Floating pennywort, originally from America, is an invasive plant that arrived in the UK in the late 1980s and has since caused havoc in the environment.
Spreading itself across waterways, pennywort can grow up to 20cm a day and suffocates native plants and fish. The plant is difficult to control and attempts to fight the species have largely been unsuccessful.
The Environmental Agency launched the Pennywort Removal Scheme seven years ago to fight the damage to the county’s wildlife. It involves using mechanical removal, spraying, booming, and hand picking techniques to remove the plant from local areas,
An Environment Agency spokesperson said, “Floating pennywort is a fast-growing invasive species of freshwater plant. Due to its rapid growth it can quickly dominate a watercourse.
“Oxygen levels in the water often become reduced and this can result in fish deaths and impacts to wildlife.
“The plant also obstructs movements of animals and boats, restricting navigation and recreational use of watercourses. It is removed by weed cutting techniques or, where appropriate, with the use of chemicals.
“Together with our local professional partners research is ongoing into the effectiveness of all management options to control this widespread invasive species.
“Members of the public who see evidence of floating pennywort in a watercourse are encouraged to report it to the Environment Agency via our 24 hour freephone Incident Hotline on 0800 807060.”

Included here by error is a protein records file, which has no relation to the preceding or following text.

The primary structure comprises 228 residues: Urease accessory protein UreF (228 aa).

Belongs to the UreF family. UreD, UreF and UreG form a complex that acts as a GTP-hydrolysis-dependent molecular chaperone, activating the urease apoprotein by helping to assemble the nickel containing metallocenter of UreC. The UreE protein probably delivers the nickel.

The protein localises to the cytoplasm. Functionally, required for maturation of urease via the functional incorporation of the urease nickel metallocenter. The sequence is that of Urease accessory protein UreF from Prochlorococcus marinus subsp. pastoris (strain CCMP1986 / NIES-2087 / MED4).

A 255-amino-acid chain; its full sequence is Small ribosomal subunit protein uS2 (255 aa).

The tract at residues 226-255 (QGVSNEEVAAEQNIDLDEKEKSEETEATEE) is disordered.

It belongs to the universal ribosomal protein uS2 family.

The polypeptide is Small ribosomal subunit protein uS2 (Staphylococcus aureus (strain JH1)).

The work done by the agency has quickly turned many of the rivers in the South East from covered with pennywort to now recording much lower levels.
Kelvin Luscombe, a local resident who took pictures of the park, said, “Pennywort, the last few years, has blighted our waterways, choking oxygen, causing a decline in wildlife. A balanced approach is essential keeping waterways clear.
“The Environment Agency clearing these waterways can only be a good thing. I did notice some rubbish plastic bottles and cans that were left at the site on the banks, and would be good if they had removed these.
“Wildlife has definitely returned to the cleared waterways, restored biodiversity to nature, as in ducks, swans, water voles hopefully minnows.
“For the future, its imperative works are maintained, waterways not left to the accumulation of pennywort. A program of future works maintenance in order for the least disruption to the wildlife. Testing of water quality made to the public.
“Big thank you to the Environment Agency for the clearance scheme.”
The agency explained that there are various control and disposal operations available, through both physical and chemical methods.
Physically, floating pennywort can be cut with weed cutting buckets or from boats and should be done from May to October. The entire plant, along with all its underwater stems and root systems, will need to be removed to ensure that it doesn’t spread further.